Thursday, January 28, 2016

Space Oddity

     Today was a bad day, kids. I mean, heart-crushing in its heaviness and implications for the kind of future my husband and I now have to look forward to, and I don't quite know how to process it all yet. I think I watched a couple of dreams we've held for a long time disappear into the black, and that bitter pill is made worse by the fact that they weren't extravagant dreams to begin with. They were actually pitifully mundane, but they were ours. I haven't sorted it all out in my head yet, (it's a war in there at the moment) but maybe once I do, it won't be as bad as I think. Hope springs eternal, right? Probably, but then so does blind stupidity and stubbornness; that's a post for another day, though.

     Last night, before today came crashing down around us, we were watching the X-Files reboot. I never really watched it when it was on the first time, but my husband did, and he was interested in seeing if this was going to live up to the hype or land with a resounding "meh". I parked myself on the couch to hang out and read my book, as I'm currently enthralled with "Ready Player One,"content to just be in one of my favorite spots, with one of my favorite people. I wasn't really paying attention to the show, since I have a tendency to block everything else out when I'm reading. (Seriously. I once didn't hear a fire alarm going off during my lunch break at work until my co-worker slammed her hand down on my desk and said, "HEY! Fire alarm, time to go!") Then, out of nowhere, I heard, "Marfan Syndrome." Um, what?

     I've written before about seeing actors in various tv shows and movies who catch my eye as possibly having Marfan, and how I would never have noticed if not for my husband, because now I know the common presentations. I've never actually heard the name said in media, though, unless it's an article about Vincent Schiavelli or Jonathan Larson; also maybe an episode of House? It startled me enough to pull me out of the book, and I turned to my husband and asked, "What did he say?" He was as surprised as I was, and had to back up the show (we were watching it on Hulu) to watch it again. Confirmed - dude really did just say "Marfan" in the context of the plot.

     Not to spoil anything, but Mulder and Scully were in some sort of hospital where children who were born with various genetic abnormalities were being kept in isolated observation rooms. The implication was that the were being subjected to medical tests, with the ultimate objective being to "fix" the flaw in the genetic code. I have no idea why the writers chose Marfan's out of the Book O' Disorders, but they did, and I discovered I'm more unsettled by it than my husband.

     My husband's disorder is genetic, and it doesn't present the same way 100% of the time in 100% of people. Some people don't even realize they have it until years down the line, and I'm sure there's a small contingent that may go their whole lives without a diagnosis. My husband's not one of them, though, and in fact looks like what I've seem termed as "classic" symptoms. (How accurate that phrasing is, I don't know.) He's unusually tall and thin, his fingers are thin and spidery, and if you know what you're looking for, it's clear what's going on. In the years since his valve replacement surgery, his dimensions have changed somewhat and he looks more balanced now, weight-wise, but the deterioration of his spine and joints have left him with an odd posture. More than once, he's told me how he's been made to feel like those kids behind the glass.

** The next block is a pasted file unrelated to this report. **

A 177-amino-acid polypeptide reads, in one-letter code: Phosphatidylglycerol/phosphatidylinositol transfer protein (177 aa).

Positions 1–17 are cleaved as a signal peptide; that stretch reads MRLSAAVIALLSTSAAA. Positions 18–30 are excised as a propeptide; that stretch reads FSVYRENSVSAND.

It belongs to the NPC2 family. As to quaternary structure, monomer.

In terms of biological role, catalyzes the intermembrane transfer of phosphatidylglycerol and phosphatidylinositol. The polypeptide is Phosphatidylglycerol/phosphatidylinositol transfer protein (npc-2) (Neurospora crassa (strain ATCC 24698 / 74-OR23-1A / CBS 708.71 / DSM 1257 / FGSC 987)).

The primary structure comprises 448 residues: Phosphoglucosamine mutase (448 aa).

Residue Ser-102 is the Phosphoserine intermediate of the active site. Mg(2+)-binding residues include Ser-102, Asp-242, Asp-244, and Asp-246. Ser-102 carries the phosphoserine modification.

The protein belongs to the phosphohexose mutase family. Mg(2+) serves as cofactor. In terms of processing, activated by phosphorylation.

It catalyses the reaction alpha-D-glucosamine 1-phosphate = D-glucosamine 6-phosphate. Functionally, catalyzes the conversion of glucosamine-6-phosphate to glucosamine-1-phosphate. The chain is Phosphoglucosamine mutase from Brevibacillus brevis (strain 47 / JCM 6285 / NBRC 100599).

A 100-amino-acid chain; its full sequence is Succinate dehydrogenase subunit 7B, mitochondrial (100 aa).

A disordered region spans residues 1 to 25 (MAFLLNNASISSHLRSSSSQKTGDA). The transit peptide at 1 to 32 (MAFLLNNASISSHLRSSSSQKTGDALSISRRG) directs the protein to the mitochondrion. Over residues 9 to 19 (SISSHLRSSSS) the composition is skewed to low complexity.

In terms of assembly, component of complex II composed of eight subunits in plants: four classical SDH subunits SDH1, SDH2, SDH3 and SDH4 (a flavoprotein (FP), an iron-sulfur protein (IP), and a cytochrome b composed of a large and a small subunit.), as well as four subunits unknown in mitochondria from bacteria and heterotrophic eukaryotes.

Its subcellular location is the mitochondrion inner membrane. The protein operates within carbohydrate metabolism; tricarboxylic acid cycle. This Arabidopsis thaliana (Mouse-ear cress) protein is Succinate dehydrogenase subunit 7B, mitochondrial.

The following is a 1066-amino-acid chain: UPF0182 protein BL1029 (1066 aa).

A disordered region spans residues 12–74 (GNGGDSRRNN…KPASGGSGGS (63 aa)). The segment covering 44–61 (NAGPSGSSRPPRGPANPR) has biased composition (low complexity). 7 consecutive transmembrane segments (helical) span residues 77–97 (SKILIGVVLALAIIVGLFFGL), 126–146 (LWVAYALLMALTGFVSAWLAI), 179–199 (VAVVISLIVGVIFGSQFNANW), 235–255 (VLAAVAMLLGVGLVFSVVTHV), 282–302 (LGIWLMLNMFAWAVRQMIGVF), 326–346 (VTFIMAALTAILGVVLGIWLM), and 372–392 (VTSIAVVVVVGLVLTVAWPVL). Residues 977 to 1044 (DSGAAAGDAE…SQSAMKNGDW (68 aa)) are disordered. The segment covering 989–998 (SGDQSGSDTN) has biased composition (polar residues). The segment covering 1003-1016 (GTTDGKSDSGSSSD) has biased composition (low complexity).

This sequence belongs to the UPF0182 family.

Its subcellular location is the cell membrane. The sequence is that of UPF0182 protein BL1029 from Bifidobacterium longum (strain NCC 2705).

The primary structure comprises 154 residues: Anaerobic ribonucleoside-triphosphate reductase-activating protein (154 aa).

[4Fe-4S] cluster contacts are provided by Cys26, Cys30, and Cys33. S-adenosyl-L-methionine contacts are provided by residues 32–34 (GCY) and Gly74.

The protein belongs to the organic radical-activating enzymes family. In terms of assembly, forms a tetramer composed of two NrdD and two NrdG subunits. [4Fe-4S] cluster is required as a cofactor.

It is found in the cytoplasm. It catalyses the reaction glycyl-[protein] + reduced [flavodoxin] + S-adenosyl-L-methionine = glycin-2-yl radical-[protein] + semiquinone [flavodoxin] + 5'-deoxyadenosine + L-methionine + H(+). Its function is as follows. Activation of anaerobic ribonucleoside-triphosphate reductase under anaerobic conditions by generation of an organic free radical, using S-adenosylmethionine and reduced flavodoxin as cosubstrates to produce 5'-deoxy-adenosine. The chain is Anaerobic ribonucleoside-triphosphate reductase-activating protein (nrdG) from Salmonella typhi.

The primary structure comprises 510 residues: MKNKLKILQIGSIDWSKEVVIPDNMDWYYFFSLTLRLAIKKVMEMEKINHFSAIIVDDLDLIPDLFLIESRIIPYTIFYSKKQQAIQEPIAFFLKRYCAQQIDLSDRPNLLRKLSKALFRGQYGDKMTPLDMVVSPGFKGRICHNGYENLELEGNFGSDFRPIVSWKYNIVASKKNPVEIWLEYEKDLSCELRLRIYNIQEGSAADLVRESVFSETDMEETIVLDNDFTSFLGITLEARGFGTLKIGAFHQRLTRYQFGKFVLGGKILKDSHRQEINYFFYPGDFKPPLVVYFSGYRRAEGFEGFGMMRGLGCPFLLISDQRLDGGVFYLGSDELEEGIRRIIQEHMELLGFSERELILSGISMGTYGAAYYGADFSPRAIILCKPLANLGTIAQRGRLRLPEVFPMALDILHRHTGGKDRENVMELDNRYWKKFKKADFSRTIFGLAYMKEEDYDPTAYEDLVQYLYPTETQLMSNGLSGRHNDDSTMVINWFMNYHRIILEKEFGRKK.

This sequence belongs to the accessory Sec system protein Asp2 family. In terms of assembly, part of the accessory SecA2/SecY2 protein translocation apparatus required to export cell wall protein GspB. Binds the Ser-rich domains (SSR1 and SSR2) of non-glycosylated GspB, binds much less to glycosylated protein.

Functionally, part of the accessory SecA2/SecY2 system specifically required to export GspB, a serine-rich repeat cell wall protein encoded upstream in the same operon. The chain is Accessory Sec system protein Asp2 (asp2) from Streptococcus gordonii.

In his teen years, he was a bully magnet due to his appearance, (though if we're being honest, his smart-ass mouth did NOT help the situation) and the bulk of his twenties was spent feeling less than spectacular. He often felt like an outsider, because kids can be cruel. It got better with time, but that sense of being looked at like a completely different creature instead of just a kid has never left him. It's why he still gets uncomfortable if he notices someone looking in his direction too often, and why he's reluctant to participate in social activities centered around others with his same disorder - he is not okay, 24 years later, with his Marfan diagnosis, and neither of us is sure whether or not he ever will be.

     It was coincidental that we were watching this particular episode of this particular show, because my husband has just mentioned to me that he sometimes felt more like a collection of symptoms, rather than a human being. I don't know if that's a common emotion, or if my husband feels it more deeply because he unfortunately falls on the more severe end of the Marfan spectrum. Of the 38 symptoms Wiki lists for this disorder, my husband is in possession of 29. Needless to say, it takes a village of specialists to keep him up and moving. And even then, there are days when it's just not enough.

     I suppose, after all that, he's more okay with everything now than he's ever been, which is good thing. He even appreciated the context in which the show used the character with Marfan (I think; it wasn't totally clear whether the child shown was supposed to be the one with the disorder, or they just happened to show that child while talking about Marfan Syndrome), and said that he thought it was right. I'm a little more on the fence, because my husband's not a science project, you know?


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